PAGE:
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Stanislaw Lem - Who He?
Andy Sawyer

[...] Much of Lem’s own fiction has that rather overwritten style. The science fiction spaceships and robots are there, and there for a purpose – they mean something rather than being simply banged in for the goshwow factor – but the meat of the story is elsewhere. With Dick, it was often the uneasy tension between order and chaos, the real and the unreal. In Lem, science fiction is a way of exaggerating and mocking human idiocy, but there is also a love of the grotesque, of imagistic and linguistic excess, which makes him a master of the baroque. The descriptions of the ‘mimoids’ in Solaris or the picture of robots with medieval feudal societies in the Cyberiad are perfect examples. If ever there was a writer of the ‘wide-screen baroque’ it was Lem, but he was also a writer who (perhaps unlike Dick in his more unfortunate moments) avoided kitsch – that glamorous and ornate but essentially tasteless and derivative version of the baroque that feeds off art rather than creates it. Not understanding Polish, I can have no idea how the linguistic virtuosity of passages in The Cyberiad work in the original, but Michael Kandel (the translator of this and many others of Lem’s books, though not Solaris) is frequently praised, and they work well in the English, apart from Klapacius’s ‘zits’, without which life loses all its charm. But we will come to them later.

Lem’s variety can be shown by taking a brief look at some of his most interesting works. The Star Diaries (1957), featuring the intrepid space explorer Ijon Tichy who also appears in a number of other works, have a light touch: in the ‘Seventh Voyage’ a series of ingenious time paradoxes arise when Tichy attempts to fix his spaceship by enlisting the help of his ‘selves’ from different days of the week. The ‘Eleventh Voyage’ has Tichy involved in the destiny of a robot civilisation which acts like a parody of a feudal medieval court. In the process of this, he has to pass as a robot himself and saves his life only by agreeing to serve as an informer (as have, in turns out, the majority of the population who are also ‘mucilids’, or humans). In the ‘Thirteenth Voyage’ Tichy discovers a civilisation, Acquatica, ruled by a dictator who insists that the people learn to live (and breathe) underwater. In the ‘Twentieth Voyage’, we learn that the entire course of human development has been formed by Tichy’s attempt to clear up and rationalise history and the clumsy, bumbling buffoons such as Harris Doddle and Pat Lado who end up exiled to ancient Greece as punishments for their screw-ups, only to produce more screw-ups in their turn. Another agent manages to discredit twentieth century futurologists ‘by turning out all sorts of rubbish (called Science fiction).’(185)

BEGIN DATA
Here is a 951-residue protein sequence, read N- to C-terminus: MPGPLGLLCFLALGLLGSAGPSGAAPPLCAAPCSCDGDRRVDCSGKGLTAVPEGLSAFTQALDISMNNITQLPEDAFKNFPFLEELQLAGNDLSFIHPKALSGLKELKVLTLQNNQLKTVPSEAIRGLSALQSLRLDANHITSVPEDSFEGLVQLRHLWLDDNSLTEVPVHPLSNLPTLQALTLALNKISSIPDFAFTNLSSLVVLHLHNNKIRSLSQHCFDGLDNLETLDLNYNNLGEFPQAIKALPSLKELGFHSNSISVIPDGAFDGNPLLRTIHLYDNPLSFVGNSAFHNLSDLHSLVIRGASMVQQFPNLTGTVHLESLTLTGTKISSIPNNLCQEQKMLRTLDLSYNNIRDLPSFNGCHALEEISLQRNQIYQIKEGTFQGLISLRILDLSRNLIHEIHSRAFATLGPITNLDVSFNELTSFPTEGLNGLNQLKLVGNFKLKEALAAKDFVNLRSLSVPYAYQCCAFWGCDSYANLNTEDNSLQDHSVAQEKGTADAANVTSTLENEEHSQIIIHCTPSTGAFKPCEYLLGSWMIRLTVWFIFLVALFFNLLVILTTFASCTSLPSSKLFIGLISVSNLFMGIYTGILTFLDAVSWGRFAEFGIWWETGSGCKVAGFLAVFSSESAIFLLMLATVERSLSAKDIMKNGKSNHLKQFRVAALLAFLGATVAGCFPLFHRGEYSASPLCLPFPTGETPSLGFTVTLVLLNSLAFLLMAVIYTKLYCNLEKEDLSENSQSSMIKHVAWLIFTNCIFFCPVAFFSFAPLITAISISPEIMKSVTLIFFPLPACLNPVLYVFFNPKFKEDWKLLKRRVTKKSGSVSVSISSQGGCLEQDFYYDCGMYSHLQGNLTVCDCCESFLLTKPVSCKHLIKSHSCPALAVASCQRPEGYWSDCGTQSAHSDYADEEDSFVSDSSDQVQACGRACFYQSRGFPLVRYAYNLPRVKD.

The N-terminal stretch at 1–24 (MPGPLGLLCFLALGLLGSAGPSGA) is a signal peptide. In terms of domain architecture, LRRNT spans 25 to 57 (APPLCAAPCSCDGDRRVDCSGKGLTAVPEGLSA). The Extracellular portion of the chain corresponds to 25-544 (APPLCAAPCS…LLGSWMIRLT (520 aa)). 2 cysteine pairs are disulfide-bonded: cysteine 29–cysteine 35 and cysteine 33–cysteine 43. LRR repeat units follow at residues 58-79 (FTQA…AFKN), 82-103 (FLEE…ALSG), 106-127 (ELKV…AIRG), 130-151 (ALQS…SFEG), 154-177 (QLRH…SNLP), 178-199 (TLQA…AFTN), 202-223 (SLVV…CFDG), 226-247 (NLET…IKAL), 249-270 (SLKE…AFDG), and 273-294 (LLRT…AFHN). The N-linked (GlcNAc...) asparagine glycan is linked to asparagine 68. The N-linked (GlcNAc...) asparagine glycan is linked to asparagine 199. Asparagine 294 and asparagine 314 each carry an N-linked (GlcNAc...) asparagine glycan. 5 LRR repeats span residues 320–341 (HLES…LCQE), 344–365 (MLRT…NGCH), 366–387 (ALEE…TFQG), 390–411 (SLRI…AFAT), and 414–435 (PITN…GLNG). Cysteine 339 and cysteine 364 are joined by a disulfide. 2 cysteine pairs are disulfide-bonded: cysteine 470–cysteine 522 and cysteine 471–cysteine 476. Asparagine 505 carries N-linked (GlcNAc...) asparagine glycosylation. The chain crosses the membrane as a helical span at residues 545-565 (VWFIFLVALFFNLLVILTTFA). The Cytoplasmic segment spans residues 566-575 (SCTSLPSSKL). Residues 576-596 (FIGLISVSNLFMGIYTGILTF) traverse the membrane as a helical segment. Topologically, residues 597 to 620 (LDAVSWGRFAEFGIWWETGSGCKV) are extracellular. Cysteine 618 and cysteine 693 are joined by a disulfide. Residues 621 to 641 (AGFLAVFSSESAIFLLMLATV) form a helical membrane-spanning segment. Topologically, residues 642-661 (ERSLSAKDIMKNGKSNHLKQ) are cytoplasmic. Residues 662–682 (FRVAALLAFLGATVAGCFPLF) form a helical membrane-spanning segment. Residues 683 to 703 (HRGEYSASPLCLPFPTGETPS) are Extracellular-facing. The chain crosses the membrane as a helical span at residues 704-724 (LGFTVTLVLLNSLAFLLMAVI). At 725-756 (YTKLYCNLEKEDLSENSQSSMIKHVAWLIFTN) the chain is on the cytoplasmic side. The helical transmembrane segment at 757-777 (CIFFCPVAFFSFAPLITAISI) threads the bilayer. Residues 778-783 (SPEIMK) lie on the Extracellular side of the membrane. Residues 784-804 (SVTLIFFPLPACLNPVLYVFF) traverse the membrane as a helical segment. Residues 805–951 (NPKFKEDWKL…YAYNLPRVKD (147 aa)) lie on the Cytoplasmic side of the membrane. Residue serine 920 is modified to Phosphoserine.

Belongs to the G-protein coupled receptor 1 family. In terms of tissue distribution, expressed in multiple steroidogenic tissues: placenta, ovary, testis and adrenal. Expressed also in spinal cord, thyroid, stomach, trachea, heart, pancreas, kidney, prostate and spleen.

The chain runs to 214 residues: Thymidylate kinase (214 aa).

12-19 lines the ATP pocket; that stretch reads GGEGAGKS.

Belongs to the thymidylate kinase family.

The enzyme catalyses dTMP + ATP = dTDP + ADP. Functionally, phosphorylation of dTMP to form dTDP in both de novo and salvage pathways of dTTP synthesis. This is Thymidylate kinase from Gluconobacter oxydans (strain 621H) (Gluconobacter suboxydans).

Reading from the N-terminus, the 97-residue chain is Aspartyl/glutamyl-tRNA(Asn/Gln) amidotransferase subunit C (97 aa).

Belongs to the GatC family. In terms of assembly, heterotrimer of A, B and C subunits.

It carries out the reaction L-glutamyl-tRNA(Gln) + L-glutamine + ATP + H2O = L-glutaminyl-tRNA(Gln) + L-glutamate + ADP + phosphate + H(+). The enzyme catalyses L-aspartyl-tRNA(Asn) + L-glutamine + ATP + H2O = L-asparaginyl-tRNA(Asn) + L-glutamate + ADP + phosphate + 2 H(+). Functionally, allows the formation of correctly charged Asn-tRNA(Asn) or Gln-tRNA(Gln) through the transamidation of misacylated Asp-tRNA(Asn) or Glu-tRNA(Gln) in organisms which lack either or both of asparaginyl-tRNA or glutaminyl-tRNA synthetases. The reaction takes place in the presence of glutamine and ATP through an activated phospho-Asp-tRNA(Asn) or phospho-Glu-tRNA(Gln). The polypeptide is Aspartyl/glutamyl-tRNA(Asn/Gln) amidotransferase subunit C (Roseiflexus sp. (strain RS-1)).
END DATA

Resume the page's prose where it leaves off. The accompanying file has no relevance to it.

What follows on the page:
The Cyberiad, in its fusion of cybernetics and fairytale, outdoes Douglas Adams in farce. Trurl and Klapaucius are ‘constructors’ whose works often get snarled up in paradox. In the book’s first story, Trurl invents a machine which can create anything beginning with the letter ‘n’. As the story unravels, Klapaucius instructs the machine to create Nothing (which, of course, is not the same thing as not doing anything). As things are removed from the world and cease to exist, Klapaucius realises his error: the result is a world without brashations, plusters, laries and ‘no trace of the glorious worches and zits that had, till now, graced the horizons!’ (7). He begs the machine to at least please return his ‘gentle zits’, but because of its original programming all the machine can do is create things beginning with the letter  ‘n’. Which is why, in our world today, we have nonsense, narrowmindedness, nausea, necrophilia, nefariousness, and noxiousness... but no zits. English-speaking readers will need no reminding, however, that we do in fact still have acne infestations on our faces as we go through puberty; perhaps a better word might have been chosen there!

Later, longer stories in the sequence, such as ‘The Tale of the Three Storytelling Machines of King Genius’, or ‘Altruzine’, are wonderfully playful fables. In the latter, for instance, the hermit robot Bonhomius goes on a quest for the H.P.L.D.s, the beings who have reached the Highest Possible Level of Development, and finds a star which is a perfect cube.

In contrast to Tichy, Pirx, the hero of a collection of stories published in 1968 and translated as Tales of Pirx the Pilot (1979) and More Tales of Pirx the Pilot (1982) is perhaps Lem’s most conventionally science-fictional character; somewhat reminiscent of the competent young men of Heinlein’s juveniles although with more of a comic twist. Pirx starts off as a young cadet, and in ‘The Conditioned Reflex’ he solves the mystery of deaths on the Moon which turns out to be due to a mechanical glitch, but also the way the humans have reacted to that glitch, A similar situation is resolved in ‘On Patrol’. ‘The Test’ is the first appearance of the young Pirx, who has to deal with a tough examination in piloting which is made more difficult by the presence in his cabin of two flies...